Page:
Most of the video explores the disequilibrium of the protagonist “shooting broken arrows in the dark”, such as his inability to clear the high jump bar and his unsuccessful attempt to establish a romantic relationship with the waitress. The protagonist’s self-loathing and doubt is most apparent when he turns his back on his daughter to go into the trailer alone.
Images of her relentless optimism and love are intercut with these moments representing his despair. Seeing the sadness in her eyes, the protagonist tries to teach his daughter how to high jump only for her to show him a new way of clearing the bar. In terms of Todorov’s narrative theory, this is the repair.
The athlete uses this innovative technique and regains his former glory – the new equilibrium.
The chronology of the story is driven by proairetic codes with one beat of the narrative leading naturally to the next. This reliance on action codes makes sense because music videos are short, and producers have a limited amount of time to get their message across to the audience.
The director of “Broken Arrows” also uses some symbolic codes to help structure the narrative. For example, the image of the protagonist walking barefoot on his medal connotes his emotional distance to his past and his overwhelming sense of failure in the present. Later, his daughter picks up the medal and places it back on the shelf, signifying her role in helping her father turn his life around.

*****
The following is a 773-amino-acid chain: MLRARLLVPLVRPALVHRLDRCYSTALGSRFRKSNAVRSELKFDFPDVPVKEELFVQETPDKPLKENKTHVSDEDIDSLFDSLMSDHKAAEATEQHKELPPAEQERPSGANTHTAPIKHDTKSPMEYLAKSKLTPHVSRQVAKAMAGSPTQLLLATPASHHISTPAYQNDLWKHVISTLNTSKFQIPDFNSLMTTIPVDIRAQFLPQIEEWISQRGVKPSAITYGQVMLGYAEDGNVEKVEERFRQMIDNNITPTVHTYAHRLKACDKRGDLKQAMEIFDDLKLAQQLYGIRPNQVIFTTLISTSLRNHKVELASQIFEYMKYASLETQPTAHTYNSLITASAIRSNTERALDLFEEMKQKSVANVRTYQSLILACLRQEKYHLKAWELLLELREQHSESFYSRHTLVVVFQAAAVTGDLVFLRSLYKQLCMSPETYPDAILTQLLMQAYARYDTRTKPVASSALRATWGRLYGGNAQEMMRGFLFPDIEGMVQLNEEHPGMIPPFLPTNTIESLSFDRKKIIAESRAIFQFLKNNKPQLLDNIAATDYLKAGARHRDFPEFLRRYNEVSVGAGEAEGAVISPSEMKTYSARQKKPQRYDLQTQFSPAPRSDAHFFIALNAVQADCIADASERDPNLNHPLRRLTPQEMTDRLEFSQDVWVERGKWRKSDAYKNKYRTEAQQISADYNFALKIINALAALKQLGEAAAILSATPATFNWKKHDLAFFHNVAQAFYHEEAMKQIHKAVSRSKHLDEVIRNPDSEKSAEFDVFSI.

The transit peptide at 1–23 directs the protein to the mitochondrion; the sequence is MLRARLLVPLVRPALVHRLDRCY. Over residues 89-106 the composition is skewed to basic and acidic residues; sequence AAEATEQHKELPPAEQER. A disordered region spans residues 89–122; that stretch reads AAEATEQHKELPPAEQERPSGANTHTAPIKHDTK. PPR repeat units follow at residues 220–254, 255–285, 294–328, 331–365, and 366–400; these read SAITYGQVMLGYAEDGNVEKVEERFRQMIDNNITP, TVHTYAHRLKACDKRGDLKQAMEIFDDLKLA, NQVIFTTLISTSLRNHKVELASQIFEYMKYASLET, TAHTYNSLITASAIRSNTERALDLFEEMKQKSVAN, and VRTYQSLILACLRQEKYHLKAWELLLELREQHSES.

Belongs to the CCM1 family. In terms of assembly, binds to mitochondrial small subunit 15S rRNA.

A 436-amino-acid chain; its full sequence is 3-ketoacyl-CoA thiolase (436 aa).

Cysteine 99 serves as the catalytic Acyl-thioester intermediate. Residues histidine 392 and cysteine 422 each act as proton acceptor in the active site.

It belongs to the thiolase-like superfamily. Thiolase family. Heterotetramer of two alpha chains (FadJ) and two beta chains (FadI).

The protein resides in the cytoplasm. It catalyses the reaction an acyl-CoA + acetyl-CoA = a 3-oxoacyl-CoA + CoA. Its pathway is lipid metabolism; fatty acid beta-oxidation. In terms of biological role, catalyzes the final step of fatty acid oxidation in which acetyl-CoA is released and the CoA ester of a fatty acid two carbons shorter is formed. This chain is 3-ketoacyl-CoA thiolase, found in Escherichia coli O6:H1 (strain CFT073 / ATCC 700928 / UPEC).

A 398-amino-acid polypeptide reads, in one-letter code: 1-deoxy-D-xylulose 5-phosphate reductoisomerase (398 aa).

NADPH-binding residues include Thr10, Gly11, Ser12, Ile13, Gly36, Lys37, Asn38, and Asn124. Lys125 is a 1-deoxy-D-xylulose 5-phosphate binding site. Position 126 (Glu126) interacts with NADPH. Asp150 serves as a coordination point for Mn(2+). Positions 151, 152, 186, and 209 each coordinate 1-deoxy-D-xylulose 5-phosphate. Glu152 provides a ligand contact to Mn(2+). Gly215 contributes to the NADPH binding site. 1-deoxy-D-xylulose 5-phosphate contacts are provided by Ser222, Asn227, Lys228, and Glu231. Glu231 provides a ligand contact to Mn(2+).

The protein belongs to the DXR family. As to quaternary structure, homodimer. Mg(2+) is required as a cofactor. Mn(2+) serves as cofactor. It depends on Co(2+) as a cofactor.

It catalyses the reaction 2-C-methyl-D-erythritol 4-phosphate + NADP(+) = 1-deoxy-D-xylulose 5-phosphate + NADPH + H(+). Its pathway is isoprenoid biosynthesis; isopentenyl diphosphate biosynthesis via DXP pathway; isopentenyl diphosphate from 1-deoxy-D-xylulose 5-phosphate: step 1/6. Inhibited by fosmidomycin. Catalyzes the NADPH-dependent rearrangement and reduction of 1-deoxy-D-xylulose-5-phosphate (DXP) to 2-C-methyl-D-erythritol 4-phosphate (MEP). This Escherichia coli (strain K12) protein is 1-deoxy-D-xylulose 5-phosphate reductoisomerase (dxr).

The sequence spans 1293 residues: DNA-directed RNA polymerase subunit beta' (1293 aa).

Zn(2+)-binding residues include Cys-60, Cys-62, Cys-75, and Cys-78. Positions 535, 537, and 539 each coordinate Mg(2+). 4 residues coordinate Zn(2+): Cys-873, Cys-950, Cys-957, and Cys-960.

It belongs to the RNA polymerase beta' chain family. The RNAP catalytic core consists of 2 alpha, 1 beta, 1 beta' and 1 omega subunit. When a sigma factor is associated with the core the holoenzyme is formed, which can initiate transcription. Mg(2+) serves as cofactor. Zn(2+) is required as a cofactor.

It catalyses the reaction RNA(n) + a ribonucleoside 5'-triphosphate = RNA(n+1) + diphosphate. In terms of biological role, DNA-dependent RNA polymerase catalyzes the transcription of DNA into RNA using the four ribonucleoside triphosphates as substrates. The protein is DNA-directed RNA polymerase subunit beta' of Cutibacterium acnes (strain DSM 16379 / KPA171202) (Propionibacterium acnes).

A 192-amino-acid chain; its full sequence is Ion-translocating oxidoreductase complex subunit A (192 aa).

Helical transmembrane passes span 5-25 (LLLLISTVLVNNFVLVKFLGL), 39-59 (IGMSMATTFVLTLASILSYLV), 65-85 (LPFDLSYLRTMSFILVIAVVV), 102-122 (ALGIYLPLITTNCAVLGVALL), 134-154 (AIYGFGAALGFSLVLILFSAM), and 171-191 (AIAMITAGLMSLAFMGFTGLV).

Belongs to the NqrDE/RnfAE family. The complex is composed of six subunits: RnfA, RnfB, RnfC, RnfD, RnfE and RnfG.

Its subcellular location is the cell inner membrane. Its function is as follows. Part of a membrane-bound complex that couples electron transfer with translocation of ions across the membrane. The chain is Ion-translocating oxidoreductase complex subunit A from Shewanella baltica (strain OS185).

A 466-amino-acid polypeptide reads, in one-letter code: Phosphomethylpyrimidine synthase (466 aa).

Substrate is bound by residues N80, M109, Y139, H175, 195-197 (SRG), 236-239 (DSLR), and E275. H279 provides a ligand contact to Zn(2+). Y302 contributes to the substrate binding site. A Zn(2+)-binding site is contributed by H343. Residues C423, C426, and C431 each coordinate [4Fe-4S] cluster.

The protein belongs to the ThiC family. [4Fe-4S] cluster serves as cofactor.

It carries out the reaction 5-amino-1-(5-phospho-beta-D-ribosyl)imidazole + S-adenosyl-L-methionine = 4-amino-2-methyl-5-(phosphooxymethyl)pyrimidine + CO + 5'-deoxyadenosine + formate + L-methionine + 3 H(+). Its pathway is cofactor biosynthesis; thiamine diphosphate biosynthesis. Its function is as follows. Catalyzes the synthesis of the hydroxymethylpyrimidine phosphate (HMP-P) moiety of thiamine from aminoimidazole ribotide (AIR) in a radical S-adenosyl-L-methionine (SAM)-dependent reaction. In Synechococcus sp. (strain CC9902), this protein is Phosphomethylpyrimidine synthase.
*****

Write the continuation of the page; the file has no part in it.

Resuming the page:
This video was inspired by the real-life story of Richard Fosbury who revolutionised the sport with this backward style which became known as the Fosbury Flop. The video reminds the audience we “don’t have to walk alone” because someone will see our “beautiful scars” and we will “find the light that leads home”.
Avicii often relied on narrative codes in his music videos. Take a look at “Hey Brother” which combines idyllic scenes of two young brothers growing up in rural America with disturbing images of the Vietnam War. The continuity match of the innocent sparkler and the jet fighter explosion is particularly effective.
We are going to continue our semiotic analysis with Ariana Grande’s video for “One Last Time”. It opens with news reports about Earth’s “catastrophic” collision with the “astral debris” and “solar radiation” from the tail of a comet. We cut to an interior shot of a car where Ariana ignores her boyfriend and jumps out from the passenger seat to see the sky turning an ominous purple from electrical storms.
The two protagonists battle through the chaotic streets and buildings to reach a roof top and a full view of the meteor shower about to destroy the planet. The video ends with Ariana and her boyfriend in one final romantic embrace before the world ends.
Presented in the style of found footage popular in the sci-fi and horror genres, the camera movement and lighting suggest there is only one tracking shot and we are watching a real-life event. Again, the narrative is driven by action codes with one event leading logically to the next.